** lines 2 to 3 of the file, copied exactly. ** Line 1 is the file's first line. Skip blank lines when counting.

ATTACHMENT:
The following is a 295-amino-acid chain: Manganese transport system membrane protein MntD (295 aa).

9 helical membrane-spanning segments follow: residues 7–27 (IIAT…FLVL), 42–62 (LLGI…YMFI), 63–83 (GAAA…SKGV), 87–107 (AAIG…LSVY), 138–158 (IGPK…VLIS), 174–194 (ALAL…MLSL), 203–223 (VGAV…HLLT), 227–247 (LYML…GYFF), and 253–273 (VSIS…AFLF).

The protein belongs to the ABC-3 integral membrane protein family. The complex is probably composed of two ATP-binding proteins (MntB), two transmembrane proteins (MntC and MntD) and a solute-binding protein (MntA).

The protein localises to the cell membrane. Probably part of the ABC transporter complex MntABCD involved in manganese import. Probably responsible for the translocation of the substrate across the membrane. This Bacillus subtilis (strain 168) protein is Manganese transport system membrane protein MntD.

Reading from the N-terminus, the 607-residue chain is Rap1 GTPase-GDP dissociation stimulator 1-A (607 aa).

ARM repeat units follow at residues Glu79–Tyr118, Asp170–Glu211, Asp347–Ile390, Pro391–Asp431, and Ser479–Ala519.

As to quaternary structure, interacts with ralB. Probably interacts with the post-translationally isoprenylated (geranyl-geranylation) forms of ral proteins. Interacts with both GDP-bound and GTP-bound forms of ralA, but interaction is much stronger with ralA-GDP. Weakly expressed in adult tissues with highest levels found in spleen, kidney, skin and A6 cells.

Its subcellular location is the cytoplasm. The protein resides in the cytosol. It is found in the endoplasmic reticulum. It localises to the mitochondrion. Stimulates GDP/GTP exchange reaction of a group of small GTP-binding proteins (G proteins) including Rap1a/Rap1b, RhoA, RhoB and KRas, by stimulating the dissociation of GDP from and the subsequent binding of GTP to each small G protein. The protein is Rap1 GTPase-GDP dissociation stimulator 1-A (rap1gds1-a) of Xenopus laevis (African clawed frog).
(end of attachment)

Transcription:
9 helical membrane-spanning segments follow: residues 7–27 (IIAT…FLVL), 42–62 (LLGI…YMFI), 63–83 (GAAA…SKGV), 87–107 (AAIG…LSVY), 138–158 (IGPK…VLIS), 174–194 (ALAL…MLSL), 203–223 (VGAV…HLLT), 227–247 (LYML…GYFF), and 253–273 (VSIS…AFLF).

The protein belongs to the ABC-3 integral membrane protein family. The complex is probably composed of two ATP-binding proteins (MntB), two transmembrane proteins (MntC and MntD) and a solute-binding protein (MntA).